Intern partners, Yannell and Kalea, had an amazing opportunity to conduct an interview with one of their mentors this summer, Dr. Jennifer Hadlock, an Assistant Professor and the Director of Medical Data Science in the Hadlock Lab at ISB. She talks about her nontraditional journey, aspirations for the future, and advice for anyone wishing to pursue a career in STEM, healthcare, and other interdisciplinary fields:
What was your journey to becoming the director of medical data science and assistant professor at ISB and what inspired you to pursue this as a career?
Originally, Dr.Hadlock studied mathematics, and then worked on software at Microsoft. Her interest in math and her deep love of science since she was a kid led her to enjoy computer science, and she eventually stayed at Microsoft for fifteen years. However, Dr.Hadlock knew she wanted to have a more direct involvement with the community around her. Having grown up in several different countries, Dr.Hadlock wanted to incorporate her love of science into some form of work with diverse and underserved communities. Seeing medicine as an opportunity to both fulfill and combine both, Dr.Hadlock went to the University of Washington School of Medicine and was grateful to learn ways to connect with and help the communities she cared about. While training as a medical doctor, she found that it was important to narrow down people’s health situations to only a few pertinent aspects at a time. Providers and patients understand that health was a complex, interconnected system with hundreds of variables, but clinical studies often looked at only a small handful at once. After graduating she was delighted to join ISB where curiosity and keen questioning are a fundamental part of science. Dr.Hadlock appreciates being able to combine her nontraditional journey in engineering and medicine, and work with diverse interdisciplinary teams on systems science.
What is an ugly truth of your research/job?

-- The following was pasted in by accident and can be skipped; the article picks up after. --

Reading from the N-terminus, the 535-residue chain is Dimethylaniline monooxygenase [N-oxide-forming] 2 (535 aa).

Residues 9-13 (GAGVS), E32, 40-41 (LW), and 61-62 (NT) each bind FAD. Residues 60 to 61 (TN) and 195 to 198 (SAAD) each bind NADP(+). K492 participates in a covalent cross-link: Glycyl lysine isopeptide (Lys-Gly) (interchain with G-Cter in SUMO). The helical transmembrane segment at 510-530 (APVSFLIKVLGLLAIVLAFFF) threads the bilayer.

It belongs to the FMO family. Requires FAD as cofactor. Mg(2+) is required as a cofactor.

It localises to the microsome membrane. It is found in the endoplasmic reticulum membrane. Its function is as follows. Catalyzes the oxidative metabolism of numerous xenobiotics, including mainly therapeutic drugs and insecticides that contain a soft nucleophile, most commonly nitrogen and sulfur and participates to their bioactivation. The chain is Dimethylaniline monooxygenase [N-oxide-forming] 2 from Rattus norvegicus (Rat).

Dr.Hadlock gave us two ugly truths:
1. You can choose where to explore, but you won’t always succeed in discovering something. But you get to be part of a community of scientists around the world who, collectively, will advance our understanding of the world.
2. An answer that is always the same and not particularly unique to research:
Dr.Hadlock says there are well-established guidelines for conducting ethical research, but you still need to watch for subtler influences, where money indirectly pressures you to focus on some areas and stay away from others. “This ugly truth is not necessarily bad,” she says, “but always understand where the money is coming from.” While this is an ugly truth, Dr.Hadlock also provided some advice on how to navigate it:
Follow what you care about and try to match it with funders who want to support those same goals.Jennifer Hadlock, MD
What research do you hope to start in the future of your career?
Dr.Hadlock is always up for a challenge. In the future, she wishes for the Hadlock Lab to continue researching autoimmune diseases (diseases where the immune system attacks the body). Dr. Hadlock says these diseases have been difficult to study because they can lead to problems that occur in many systems throughout the body and the scientific community needs new approaches to better understand and treat them. This inspires her to continue working on challenging diseases; ones that are hard to define , and poorly understood. Dr.Hadlock says if we can let go of the labels we use for diagnoses, and conduct research directly on symptoms, signs, exposures (whether those or medications or health-related social needs) and outcomes, we can learn more about interactions that affect patients in the real-world. By making accurate and relevant scientific observations, you can gain a different perspective on ways to help people.
What advice would you give to high schoolers or anyone else who may be hoping to pursue a career in healthcare or the STEM field?
Dr.Hadlock advises to hang onto something that’s fundamental to your values in life. Then even if things get really tough, you’ll remember why you are there, and know that what you do matters. Also, pay attention to whether or not a problem you are working on is fun. If not, listen to that instinct and ask yourself why. Maybe it is a problem that can be solved.
Link to ISB Profile: Jennifer Hadlock, MD · Institute for Systems Biology (isbscience.org)
Link to Hadlock Lab: Hadlock Lab | The Hadlock Lab (isbscience.org)